Doctor? Doctor of What?

By | March 1, 2021 | 0 Comments

Critics made ignorant remarks about First Lady Jill Biden calling herself “doctor,” though she isn’t a physician and never claimed to be. The word comes from the Latin docere, to teach. She has the degree Ed.D., doctor of education. Rather than complain about one who never claimed to be a physician, how about complaining about those who pretend to be physicians but aren’t.

First we have Doctor Tedros Adhanom Ghebreyesus, Director-General of the World Health Organization. You remember him. He’s the guy who parroted the Chinese Communist government’s lies that Covid-19 didn’t spread person-to-person so there were no worries, and that air travel to and from Wuhan should continue. He has an M.S. in immunology and a Ph.D. in community health. But because of his WHO title and authoritative pronouncements on health, many assume he has an M.D. I did.

Then we have Doctor Barbara Ferrer, Director of Public Health for Los Angeles County’s 10 million people. She has a Ph.D. in social welfare, plus an M.A. in public health and an M.A. in education. But because of her Department of Public Health title and authoritative pronouncements on health, many assume she has an M.D. I did.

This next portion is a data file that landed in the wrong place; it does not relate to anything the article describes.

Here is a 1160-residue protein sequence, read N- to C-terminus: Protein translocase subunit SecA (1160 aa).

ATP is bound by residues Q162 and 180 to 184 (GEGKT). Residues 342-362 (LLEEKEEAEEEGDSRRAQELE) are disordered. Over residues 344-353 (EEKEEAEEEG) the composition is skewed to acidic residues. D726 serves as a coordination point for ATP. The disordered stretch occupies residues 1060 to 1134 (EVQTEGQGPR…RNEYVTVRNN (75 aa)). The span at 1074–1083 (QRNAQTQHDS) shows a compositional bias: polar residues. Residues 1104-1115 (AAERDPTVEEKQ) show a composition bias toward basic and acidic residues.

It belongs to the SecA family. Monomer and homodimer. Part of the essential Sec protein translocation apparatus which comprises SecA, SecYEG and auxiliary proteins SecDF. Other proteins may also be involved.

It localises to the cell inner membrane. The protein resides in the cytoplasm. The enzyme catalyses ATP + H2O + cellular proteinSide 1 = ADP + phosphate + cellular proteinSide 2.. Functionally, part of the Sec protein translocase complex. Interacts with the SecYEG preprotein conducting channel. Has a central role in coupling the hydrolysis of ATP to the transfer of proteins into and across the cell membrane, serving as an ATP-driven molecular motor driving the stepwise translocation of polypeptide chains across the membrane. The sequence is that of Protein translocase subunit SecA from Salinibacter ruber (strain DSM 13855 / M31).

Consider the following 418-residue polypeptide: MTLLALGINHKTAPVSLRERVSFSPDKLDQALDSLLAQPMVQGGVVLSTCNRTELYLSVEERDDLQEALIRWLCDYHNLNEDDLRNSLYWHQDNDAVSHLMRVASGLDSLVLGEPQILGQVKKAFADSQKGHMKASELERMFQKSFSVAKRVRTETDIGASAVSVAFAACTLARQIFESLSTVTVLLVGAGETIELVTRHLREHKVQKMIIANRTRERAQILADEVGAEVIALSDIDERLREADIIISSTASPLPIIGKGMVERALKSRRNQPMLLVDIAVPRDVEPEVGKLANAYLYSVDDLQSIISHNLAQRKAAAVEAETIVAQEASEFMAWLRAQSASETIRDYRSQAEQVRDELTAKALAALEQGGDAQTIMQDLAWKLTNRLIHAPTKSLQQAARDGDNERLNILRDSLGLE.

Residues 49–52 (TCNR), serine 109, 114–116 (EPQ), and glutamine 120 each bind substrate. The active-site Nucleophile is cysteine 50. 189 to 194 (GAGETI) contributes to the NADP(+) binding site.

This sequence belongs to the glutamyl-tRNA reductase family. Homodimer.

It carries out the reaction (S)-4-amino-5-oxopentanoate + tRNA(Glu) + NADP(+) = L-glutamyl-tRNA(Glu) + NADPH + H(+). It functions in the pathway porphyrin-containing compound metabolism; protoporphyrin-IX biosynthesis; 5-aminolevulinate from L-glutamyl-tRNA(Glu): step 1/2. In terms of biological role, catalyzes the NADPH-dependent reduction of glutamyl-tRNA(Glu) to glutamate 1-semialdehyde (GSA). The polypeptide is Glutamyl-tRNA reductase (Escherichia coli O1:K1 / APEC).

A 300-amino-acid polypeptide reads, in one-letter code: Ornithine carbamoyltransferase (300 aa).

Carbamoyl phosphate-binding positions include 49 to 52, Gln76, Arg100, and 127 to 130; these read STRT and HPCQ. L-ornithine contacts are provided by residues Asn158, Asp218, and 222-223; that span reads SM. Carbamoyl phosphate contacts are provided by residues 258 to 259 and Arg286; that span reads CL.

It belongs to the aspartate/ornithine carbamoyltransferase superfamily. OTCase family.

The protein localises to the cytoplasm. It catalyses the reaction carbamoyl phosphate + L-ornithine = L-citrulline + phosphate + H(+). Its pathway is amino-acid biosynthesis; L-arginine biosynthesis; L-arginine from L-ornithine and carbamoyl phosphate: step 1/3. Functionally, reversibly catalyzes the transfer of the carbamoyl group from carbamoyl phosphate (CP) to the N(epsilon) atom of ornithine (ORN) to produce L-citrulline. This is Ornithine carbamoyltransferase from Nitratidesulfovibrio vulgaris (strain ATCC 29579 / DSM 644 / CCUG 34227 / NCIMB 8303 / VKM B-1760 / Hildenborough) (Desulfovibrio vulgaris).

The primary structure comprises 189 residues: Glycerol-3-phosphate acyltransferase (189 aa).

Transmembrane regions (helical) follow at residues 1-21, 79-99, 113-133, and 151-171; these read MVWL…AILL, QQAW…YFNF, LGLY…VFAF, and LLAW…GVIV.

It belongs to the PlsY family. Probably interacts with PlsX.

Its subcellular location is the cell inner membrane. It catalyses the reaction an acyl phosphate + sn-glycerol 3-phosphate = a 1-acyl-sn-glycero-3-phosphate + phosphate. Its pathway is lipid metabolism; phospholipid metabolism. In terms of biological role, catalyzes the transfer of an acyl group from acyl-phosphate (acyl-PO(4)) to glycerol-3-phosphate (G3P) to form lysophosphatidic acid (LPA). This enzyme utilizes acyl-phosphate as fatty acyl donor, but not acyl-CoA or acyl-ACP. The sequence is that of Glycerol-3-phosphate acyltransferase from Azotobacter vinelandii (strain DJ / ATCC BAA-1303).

Can non-physicians have important things to say about health? Of course, just as non-attorneys can have important things to say about law. But if non-attorneys give the impression of being attorneys and give legal advice, they are in big trouble. The same should be true for non-physicians having the appearance of physicians and giving medical advice.

Jill Biden is a doctor. But Tedros Ghebreyesus and Barbara Ferrer are not physicians, though they play them on TV.

   

 

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